This is farming technology at its peak. ‘Scarecrows’ are now like what you see in Hollywood science fiction movies, using laser to keep ‘enemies’ away. Whether it is night or day, the laser ‘scarecrow’ does a big job keeping birds at bay.
A blueberry farm in Oregon which was having huge problems with birds stealing up to 25% of their crops and this year, came up with the laser technology to tackle the issue.
When the blueberry growing season commenced, the farm installed 6 Agrilaser Autonomics—automated laser guns which are mounted on a pedestal. These laser guns shoot a steady green laser beam across the bushes. The birds seem to mistake the laser for an incoming predator, and will immediately flee whenever the laser comes close to them.
Th8s technology is yielding immediate results.
Bird Control Group, the company that makes the lasers, claims that their technology has reduced the number of birds on the farm by 99%. The farm believes that the lasers have saved around 262,500 kilograms of blueberries—that is around $99,733 saved!
This technology did not come easy. The laser took around 4 years to develop. In that time, Bird Control Group tested various colors, wavelengths, and beam widths. They decided on a wide, green beam and applied filters to it to reduce the amount of harmful infrared radiation. “We learned the characteristics of what we call the ultimate laser beam for dispersing birds,” says Steinar Henskes, CEO.
But what made them settle on green?
“We researched the color that sends the most amount of signals from the birds’ eye to the brain, so it’s perceived as more intense,” Steinar said. “It’s roughly eight times more effective than red, for example.”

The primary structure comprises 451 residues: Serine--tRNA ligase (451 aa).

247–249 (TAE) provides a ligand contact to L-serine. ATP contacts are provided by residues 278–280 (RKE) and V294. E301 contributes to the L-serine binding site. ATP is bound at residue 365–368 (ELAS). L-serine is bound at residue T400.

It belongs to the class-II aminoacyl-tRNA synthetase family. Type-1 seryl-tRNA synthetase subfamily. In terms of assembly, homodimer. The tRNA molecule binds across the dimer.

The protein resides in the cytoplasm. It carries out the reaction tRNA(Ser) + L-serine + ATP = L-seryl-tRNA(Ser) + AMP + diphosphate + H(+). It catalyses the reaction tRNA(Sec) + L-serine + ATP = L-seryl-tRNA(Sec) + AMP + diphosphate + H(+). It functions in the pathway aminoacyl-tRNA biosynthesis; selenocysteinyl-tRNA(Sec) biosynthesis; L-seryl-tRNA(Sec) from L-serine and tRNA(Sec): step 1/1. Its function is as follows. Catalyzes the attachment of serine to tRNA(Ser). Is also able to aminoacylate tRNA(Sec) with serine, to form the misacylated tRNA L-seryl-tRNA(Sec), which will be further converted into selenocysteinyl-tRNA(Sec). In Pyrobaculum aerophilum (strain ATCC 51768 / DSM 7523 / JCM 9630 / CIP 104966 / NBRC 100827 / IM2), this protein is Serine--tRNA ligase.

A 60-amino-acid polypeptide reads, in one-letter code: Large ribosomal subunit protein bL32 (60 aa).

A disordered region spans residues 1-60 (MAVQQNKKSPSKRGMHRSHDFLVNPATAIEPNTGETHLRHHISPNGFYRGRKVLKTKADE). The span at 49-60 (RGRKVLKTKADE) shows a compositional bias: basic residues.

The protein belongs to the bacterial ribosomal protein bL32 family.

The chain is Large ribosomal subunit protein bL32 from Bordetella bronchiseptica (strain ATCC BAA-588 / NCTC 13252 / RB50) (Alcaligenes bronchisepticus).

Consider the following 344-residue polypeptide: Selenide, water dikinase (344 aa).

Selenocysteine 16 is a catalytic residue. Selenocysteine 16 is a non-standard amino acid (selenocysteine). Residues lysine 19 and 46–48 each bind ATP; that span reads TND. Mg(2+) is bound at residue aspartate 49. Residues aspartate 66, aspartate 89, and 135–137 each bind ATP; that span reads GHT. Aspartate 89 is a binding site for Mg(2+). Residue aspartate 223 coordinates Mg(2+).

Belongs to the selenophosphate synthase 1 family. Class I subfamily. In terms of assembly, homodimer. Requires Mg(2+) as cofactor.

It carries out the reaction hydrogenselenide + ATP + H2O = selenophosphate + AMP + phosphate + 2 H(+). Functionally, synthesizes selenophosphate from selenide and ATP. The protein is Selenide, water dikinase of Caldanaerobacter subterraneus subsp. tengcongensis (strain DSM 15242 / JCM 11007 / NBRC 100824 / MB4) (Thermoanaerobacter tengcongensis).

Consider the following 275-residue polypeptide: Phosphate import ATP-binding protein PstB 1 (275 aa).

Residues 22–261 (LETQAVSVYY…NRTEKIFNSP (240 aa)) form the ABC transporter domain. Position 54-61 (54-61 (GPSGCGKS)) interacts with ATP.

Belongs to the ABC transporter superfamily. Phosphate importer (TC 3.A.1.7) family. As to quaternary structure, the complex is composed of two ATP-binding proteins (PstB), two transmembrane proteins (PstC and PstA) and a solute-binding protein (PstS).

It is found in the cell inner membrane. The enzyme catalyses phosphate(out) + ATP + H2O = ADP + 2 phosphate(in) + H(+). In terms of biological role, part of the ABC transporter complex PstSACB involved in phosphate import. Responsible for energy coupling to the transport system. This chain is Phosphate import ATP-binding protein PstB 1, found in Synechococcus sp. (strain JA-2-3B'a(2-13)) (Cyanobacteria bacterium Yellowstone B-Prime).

There’s another major reason the laser technology has been incredibly success. This is based on the sweeping pattern of the laser. The company tested many different patterns and discovered that some were significantly more effective than others at deterring birds. The laser patterns are always customized for each site to make them as effective of a deterrent as possible.
Not only do the lasers now operate in farms around the world, but they are also used in settings such as airports and oil rigs. The laser technology is now in place at over 6,000 facilities worldwide. Unlike other methods of dispersing birds (such as scarecrows), birds do not become accustomed to the laser; it can remain effective years after its initial installation.
There is one downside—the laser’s amazing results don’t come cheap. Each laser gun costs around $10,000 and most places will need more than 1. At the moment, the lasers are not capable of differentiating between different types of birds, nor is it possible for them to only activate when birds are present.
Via Oddity Central